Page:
Physically, roller derby is draining, and it demands a high level of athleticism: there are two 30 minute halves which make up a bout, and each two minute play is called a jam. Miss Roberts, the school’s resident roller derby expert and enthusiast, offers her thoughts on why she loves the sport so much, and why it has grown so quickly despite the great risk of injury: “I love roller derby because it is physically demanding, highly tactical and is all about teamwork,” she says. “I enjoy the buzz you get from being able to play a full contact sport whilst being on wheels. I like the travel too - in the last year alone I have been able to travel to Stockholm, Berlin, Stuttgart, Gent, and all over the UK to play games with my team. I love the crowds that come to watch us play too. They are crazy and so, so loud.” She went on, “In my opinion the answer to why the sport is growing so quickly is simple - there is no sport which is as much fun! It involves individual skill, endurance, speed, big hits, tactics, teamwork and to top it all off, the derby community is the most inclusive and exciting of all sporting communities that I have ever known. The P a g e | 38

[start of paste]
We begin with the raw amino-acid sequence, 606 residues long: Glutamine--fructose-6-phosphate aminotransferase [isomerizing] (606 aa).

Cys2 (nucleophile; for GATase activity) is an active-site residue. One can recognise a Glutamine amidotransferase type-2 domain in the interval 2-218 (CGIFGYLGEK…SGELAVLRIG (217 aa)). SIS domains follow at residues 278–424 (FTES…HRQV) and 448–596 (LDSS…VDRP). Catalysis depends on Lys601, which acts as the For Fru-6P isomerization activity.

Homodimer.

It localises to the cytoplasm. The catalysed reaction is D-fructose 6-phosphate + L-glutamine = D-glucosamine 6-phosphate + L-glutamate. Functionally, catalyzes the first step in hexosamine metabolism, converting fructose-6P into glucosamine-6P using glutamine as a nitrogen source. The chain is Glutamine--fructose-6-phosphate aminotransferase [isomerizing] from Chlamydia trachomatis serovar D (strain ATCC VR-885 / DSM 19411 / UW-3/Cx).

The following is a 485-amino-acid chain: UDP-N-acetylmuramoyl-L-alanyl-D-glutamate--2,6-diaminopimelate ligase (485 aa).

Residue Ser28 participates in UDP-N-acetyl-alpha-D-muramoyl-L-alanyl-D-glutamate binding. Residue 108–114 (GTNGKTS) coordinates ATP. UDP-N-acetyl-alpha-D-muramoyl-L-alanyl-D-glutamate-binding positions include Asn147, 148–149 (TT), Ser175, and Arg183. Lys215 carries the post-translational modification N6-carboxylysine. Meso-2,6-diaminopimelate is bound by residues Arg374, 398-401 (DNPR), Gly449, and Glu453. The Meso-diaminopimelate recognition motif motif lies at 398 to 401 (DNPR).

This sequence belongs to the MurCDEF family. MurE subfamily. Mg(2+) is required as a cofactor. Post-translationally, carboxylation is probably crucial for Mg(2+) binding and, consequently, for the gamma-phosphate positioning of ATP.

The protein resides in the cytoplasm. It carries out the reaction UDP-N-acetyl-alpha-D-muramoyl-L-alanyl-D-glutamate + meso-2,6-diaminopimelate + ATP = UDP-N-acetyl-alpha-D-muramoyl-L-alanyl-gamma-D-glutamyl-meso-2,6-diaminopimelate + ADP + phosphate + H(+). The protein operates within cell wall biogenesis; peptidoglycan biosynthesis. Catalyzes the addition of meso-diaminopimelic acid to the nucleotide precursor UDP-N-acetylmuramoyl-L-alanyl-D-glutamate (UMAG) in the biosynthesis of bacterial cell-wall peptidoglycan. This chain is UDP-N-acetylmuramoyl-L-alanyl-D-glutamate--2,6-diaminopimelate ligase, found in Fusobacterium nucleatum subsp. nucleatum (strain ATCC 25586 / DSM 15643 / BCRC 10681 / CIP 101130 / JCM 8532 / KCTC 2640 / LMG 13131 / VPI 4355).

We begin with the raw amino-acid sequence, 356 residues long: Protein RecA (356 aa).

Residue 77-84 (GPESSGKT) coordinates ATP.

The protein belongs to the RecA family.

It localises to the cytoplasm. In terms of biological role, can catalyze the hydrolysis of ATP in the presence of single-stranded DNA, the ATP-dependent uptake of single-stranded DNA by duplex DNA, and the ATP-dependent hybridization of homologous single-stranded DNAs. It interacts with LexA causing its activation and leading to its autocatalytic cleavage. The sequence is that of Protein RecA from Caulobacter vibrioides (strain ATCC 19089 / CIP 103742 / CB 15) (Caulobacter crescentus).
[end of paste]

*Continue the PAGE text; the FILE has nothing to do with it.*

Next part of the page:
ethos of the sport is that anyone can do it it doesn’t matter what your sporting background is, anyone can put on a pair of skates and have a go. Those who do tend to be hooked from the word go!”
that a team could bounce back from to claim a place in the prestigious Champions League. Nevertheless, there lies a fundamental problem in that United are not a team on the up.
Miss Roberts also recommended that regardless of your sporting background, you should take up roller derby now! “You become part of a massively supportive and welcoming community, you become fit and strong, you get to be part of a team, make new friends and your confidence will grow. Last year saw the first women’s roller derby World Cup and it has since been shortlisted for the 2020 Olympics. It is constantly growing and evolving and I love being a part of that. We are making history in the sport right now.”